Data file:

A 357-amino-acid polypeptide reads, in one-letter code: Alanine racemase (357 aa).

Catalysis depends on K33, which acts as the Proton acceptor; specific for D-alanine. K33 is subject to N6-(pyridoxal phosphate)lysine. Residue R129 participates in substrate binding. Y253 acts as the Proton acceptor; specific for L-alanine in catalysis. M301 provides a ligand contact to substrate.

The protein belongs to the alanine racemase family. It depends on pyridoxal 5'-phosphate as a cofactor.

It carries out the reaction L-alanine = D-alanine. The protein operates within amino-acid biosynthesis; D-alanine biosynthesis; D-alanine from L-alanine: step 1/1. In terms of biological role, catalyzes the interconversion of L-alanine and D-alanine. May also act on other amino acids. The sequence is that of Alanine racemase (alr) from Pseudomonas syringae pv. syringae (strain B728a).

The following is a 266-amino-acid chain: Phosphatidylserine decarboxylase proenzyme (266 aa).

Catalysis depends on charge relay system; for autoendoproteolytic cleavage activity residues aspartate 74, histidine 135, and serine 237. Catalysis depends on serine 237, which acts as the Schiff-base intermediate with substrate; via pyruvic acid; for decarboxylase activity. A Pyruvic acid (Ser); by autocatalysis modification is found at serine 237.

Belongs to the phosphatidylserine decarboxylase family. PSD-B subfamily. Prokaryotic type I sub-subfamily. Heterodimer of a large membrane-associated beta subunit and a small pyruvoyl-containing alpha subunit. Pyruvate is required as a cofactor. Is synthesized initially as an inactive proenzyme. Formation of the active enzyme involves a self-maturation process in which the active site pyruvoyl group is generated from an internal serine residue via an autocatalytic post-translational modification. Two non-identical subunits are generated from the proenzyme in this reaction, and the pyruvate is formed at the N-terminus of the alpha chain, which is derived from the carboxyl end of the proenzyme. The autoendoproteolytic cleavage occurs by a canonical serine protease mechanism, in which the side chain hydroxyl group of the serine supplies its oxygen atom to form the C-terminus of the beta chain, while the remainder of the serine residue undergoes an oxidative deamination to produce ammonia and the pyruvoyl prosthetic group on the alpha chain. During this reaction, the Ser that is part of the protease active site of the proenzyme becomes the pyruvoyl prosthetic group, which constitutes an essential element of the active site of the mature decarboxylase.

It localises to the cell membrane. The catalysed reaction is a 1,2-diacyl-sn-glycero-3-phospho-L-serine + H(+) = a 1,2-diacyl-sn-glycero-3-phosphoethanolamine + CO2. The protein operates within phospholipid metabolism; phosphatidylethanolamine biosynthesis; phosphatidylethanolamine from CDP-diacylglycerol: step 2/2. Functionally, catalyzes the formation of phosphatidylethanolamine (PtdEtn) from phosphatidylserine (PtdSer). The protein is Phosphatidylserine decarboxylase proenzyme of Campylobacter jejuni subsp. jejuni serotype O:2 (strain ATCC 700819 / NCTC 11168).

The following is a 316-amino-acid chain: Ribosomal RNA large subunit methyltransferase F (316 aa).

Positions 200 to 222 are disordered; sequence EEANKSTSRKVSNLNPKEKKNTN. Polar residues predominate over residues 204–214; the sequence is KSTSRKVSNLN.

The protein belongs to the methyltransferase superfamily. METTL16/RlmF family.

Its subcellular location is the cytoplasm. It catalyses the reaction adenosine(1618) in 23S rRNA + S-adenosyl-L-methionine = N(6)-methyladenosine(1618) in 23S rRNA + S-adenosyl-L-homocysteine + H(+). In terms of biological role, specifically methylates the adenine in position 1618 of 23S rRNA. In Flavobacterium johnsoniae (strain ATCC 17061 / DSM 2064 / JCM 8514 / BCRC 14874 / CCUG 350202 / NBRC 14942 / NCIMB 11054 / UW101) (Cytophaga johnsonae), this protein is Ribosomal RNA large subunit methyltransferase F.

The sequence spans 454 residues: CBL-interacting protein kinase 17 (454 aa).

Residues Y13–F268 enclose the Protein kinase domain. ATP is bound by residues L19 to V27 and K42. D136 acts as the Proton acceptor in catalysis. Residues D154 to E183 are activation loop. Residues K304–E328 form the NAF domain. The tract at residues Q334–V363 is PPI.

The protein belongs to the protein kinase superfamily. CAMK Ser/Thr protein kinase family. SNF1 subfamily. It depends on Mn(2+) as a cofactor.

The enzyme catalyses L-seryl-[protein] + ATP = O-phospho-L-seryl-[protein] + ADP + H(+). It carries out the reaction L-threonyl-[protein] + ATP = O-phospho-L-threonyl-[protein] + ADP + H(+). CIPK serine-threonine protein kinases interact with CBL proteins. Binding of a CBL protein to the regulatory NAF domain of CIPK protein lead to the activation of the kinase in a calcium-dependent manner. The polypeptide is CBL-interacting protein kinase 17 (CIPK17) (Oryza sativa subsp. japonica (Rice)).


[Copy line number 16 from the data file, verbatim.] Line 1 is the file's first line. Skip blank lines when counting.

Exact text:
The enzyme catalyses L-seryl-[protein] + ATP = O-phospho-L-seryl-[protein] + ADP + H(+). It carries out the reaction L-threonyl-[protein] + ATP = O-phospho-L-threonyl-[protein] + ADP + H(+). CIPK serine-threonine protein kinases interact with CBL proteins. Binding of a CBL protein to the regulatory NAF domain of CIPK protein lead to the activation of the kinase in a calcium-dependent manner. The polypeptide is CBL-interacting protein kinase 17 (CIPK17) (Oryza sativa subsp. japonica (Rice)).